The Haier Watch is the latest attempt at a cheap but stylish Apple Watch rival

Advertisement

As always, trade shows like CES and MWC are great endorsements for equal opportunity, allowing low-profile tech companies such as Haier to share the same stage with juggernauts Samsung, Sony or LG.

But just because most gadget-loving Westerners haven’t heard about Haier before, it doesn’t mean the brand is completely unknown in its China homeland. In fact, it’s one of the world’s top white goods manufacturers, so it’s no wonder it’s now also looking to dabble in wearable devices.

Not just any type of wearable, a full-blown, fancy and high-end smartwatch powered by a proprietary Android fork of sorts. It’s not actual Android Wear, based on official press images, but it must be quite a resource-consuming new OS, since the Haier Watch packs twice as much RAM as the Huawei Watch or second-gen Moto 360.

Namely, a full gig of memory, plus generous 8GB internal storage space, which hopefully won’t drive the recommended price through the roof. It goes without saying Haier’s only chance of challenging, for instance, Huawei is to charge no more than $200 here. Even if a sharp 400 x 400 pixels resolution 1.4-inch display is also part of the deal, alongside all your standard fitness-tracking functions, and heart rate monitoring.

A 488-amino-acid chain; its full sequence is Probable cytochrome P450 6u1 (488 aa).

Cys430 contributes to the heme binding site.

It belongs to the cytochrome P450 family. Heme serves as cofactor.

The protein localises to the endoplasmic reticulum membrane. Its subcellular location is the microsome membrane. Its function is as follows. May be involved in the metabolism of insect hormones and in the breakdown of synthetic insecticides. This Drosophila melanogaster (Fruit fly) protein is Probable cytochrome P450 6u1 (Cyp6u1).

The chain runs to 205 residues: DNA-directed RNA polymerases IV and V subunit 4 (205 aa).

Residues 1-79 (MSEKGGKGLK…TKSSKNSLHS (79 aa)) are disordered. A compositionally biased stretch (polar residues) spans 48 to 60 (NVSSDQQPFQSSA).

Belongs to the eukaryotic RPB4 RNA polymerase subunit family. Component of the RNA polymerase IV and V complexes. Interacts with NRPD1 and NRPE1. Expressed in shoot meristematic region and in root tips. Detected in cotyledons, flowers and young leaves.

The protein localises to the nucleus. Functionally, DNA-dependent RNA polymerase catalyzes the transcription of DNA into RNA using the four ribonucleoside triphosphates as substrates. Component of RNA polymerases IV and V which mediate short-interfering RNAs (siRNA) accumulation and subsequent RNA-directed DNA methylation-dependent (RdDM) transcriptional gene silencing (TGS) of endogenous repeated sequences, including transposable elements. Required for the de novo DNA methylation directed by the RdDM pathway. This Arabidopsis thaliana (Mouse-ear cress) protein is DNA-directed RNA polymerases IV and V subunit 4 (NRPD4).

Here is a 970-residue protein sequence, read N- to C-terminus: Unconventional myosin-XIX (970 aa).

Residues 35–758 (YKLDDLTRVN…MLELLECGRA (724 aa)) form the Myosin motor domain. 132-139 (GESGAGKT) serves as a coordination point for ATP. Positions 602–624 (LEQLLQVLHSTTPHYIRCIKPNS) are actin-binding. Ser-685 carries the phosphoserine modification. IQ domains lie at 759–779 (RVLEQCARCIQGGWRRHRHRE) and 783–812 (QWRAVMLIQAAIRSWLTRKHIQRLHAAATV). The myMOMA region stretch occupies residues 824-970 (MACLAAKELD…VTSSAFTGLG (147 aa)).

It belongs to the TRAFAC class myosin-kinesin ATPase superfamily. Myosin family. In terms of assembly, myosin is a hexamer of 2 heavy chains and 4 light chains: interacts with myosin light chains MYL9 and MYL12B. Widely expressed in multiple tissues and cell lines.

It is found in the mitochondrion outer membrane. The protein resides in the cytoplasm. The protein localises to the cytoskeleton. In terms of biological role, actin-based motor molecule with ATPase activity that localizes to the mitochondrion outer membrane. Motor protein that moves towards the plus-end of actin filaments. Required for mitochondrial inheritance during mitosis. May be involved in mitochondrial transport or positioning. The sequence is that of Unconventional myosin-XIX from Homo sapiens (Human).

Haier Watch back

Powerful on the inside, the Haier Watch is clearly beautiful on the outside, with a robust body coated in gold, silver or black, and your choice of silicon, leather or stainless steel bands. On top of it all, you get water resistance too, a built-in speaker, microphone, and naturally, Bluetooth 4.0 for easy smartphone synchronization.

It sounds like at least in China, the Apple Watch has one more low-cost challenger to worry about.

Sources: Android World, Tutto Android

Advertisement

What's your reaction?
Love It
0%
Like It
0%
Want It
0%
Had It
0%
Hated It
0%
About The Author
Adrian Diaconescu
Adrian has had an insatiable passion for writing since he was in school and found himself writing philosophical essays about the meaning of life and the differences between light and dark beer. Later, he realized this was pretty much his only marketable skill, so he first created a personal blog (in Romanian) and then discovered his true calling, which is writing about all things tech (in English).